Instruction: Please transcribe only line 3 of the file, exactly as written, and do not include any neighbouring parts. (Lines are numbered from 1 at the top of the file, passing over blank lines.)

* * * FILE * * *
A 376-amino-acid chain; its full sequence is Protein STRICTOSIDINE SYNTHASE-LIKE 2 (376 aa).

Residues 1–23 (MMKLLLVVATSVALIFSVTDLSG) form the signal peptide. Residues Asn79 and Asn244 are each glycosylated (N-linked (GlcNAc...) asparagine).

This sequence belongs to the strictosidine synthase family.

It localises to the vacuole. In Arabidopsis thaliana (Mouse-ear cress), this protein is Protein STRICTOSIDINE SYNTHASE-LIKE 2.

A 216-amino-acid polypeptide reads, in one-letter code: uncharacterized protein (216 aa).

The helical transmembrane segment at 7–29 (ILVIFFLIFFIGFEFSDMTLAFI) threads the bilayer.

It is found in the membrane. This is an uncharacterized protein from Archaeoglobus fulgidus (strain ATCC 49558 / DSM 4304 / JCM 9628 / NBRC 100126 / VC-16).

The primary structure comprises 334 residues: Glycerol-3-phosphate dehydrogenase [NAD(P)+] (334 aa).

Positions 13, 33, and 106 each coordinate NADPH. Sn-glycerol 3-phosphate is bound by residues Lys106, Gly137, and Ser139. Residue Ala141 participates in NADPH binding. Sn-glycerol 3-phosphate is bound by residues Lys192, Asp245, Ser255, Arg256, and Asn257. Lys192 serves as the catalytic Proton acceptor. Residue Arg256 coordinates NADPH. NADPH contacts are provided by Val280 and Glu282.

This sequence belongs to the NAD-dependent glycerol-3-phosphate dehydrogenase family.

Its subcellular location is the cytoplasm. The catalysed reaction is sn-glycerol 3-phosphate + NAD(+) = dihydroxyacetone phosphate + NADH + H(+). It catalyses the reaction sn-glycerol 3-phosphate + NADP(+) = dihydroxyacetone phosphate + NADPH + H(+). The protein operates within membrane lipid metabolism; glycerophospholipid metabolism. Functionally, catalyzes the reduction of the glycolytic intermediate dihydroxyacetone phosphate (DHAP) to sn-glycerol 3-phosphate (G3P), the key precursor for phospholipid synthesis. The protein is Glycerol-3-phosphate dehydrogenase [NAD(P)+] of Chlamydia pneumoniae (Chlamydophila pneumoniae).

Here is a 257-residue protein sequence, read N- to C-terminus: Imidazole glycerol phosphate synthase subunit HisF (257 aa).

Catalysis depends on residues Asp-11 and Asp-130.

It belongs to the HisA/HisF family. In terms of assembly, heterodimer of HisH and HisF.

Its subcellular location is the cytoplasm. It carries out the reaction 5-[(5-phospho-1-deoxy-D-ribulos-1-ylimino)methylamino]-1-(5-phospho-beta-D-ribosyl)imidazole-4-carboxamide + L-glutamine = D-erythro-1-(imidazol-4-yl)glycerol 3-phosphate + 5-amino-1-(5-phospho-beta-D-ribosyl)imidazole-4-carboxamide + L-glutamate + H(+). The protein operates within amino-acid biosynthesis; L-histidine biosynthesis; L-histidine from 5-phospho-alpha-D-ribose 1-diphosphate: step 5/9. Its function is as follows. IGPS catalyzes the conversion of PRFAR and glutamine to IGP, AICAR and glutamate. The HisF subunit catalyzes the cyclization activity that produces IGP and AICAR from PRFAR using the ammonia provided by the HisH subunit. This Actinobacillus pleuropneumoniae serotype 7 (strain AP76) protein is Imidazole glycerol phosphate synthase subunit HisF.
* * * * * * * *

This sequence belongs to the strictosidine synthase family.